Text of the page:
The BIST master of research: a multidisciplinary journey

BIST Community Post
Jia Liang Sun Wang, BIST MMRES graduate, 2018


Ever watched The Big Bang Theory sitcom? Well, the BIST-UPF master’s degree felt a bit like the show. One could think of the master as a defined space in our ever-expanding universe where scientists of different backgrounds get to know each other and even work together: physicists, mathematicians, informaticians, chemists, biologists, engineers, nanoscientists, and many more. Sounds crazy right? Well I actually think that this was the best part of the programme. I learned so much from my colleagues, science-wise and career-wise and we became a very close family. It was very interesting to know for example that the universe is mainly made of dark energy and dark matter and that “normal matter” makes up only 5% of it – note that I am a biologist.

The fact that this programme focuses on collaborative research projects among different scientific disciplines is awesome. It makes you realize why these kinds of collaborations among chemists, physicists, mathematicians, biologists, etc. are crucial if we want to take our research to the next level and solve complex scientific questions. For instance, if we want to visualize intracellular organelle contacts at live single cell resolution then not only do we need cell biologists but also physicists and engineers who can upgrade and build new imaging tools and interfaces. Or if we want to improve drug targeting for therapeutic purposes, research in nanomedicine has become a hotspot in and requires scientists from many different backgrounds.

In addition, this degree also provided us with very valuable training in skills such as project management, effective communication, research integrity, and more, which I think is very important no matter what kind of career you intend to pursue. This feature made the programme unique, as this sort of training is normally provided to students that are at the PhD level.

During the programme, I also had the opportunity to work on a cutting edge collaborative project between a chemistry group (led by Prof. Pau Ballester, ICIQ) and a biology group (led by Prof. Manuel Palacin, IRB Barcelona). Our research focused on the development of synthetic carriers for the transport of small molecules and ions. Why is this research important? Our cells constantly exchange molecules and ions with its environment through the activity of membrane transporters, a dynamic process that occurs in the cell membrane and is essential for the well-being of cells. There are several human diseases in which this dynamic exchange of molecules and ions is impaired, mainly because of defective membrane transporters or due to a hyperactive transport activity. Therefore, we believe that the development of artificial transporters that could mimic membrane transporters is of utmost importance to tackle these diseases. The potential synthetic carriers, based on calix[4]pyrroles, were developed in the lab of Prof. Pau Ballester at ICIQ. Here, we worked on different methods of inserting our carriers into the membrane of liposomes (a research tool that mimics the cell membrane) to compare the anion transport activity of our carriers and found that the insertion method influences the transport properties of our carriers. Our findings point out that insertion as DMSO solution is not optimal for highly-lipophilic carriers, whereas pre-inserting the carriers during the preparation of liposomes would be the best strategy to achieve an optimal transport activity. According to these results, not only do we think that our pre-insertion methodology can be useful in other comparative studies of anion transport activity in liposomes but also can be implemented to study the transport activity of synthetic carriers in living cells. We have implemented this methodology to study whether these artificial transporters could transport amino acids in cells in Prof. Manuel Palacin’s lab (unpublished data). This project received funding from the BIST Ignite programme, an innovative initiative that fosters this kind of multidisciplinary research.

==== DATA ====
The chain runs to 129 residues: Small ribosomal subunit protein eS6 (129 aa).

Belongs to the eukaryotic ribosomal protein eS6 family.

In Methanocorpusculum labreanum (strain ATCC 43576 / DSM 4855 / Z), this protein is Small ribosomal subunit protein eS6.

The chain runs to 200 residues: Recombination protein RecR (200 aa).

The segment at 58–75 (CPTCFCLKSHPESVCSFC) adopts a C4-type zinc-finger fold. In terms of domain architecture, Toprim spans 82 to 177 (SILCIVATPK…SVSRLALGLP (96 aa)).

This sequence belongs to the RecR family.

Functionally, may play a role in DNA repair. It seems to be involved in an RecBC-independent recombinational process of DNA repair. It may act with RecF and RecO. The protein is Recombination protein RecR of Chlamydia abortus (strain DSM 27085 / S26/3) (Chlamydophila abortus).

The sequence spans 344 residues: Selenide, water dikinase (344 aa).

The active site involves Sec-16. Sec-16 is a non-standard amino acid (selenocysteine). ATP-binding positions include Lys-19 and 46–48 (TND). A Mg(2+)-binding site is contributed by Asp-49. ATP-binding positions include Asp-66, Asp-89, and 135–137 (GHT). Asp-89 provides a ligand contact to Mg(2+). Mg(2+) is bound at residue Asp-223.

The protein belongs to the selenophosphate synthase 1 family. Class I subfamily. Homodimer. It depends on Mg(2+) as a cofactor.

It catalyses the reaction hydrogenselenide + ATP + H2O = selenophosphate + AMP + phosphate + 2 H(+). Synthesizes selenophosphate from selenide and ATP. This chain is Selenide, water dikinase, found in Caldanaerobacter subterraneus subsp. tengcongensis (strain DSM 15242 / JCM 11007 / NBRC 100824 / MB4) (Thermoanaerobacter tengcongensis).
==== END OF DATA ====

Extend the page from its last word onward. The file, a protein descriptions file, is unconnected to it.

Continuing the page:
To sum up, the experience through this multidisciplinary journey was incredibly enriching, both scientifically and socially. Last but not least, I would really like to thank the coordinators as well as all the people who were behind the scenes to ensure we had an amazing experience. They were very involved and engaging. I hope the current cohort of master students are enjoying it as much as we did and I wish them the best of luck.


Jia Liang Sun Wang graduated from the BIST MMRES in 2018. He is now a PhD candidate at the University of Vienna where he works in the Signialling Mechanisms in Cellular Homeostasis group at the Vienna Biocenter.

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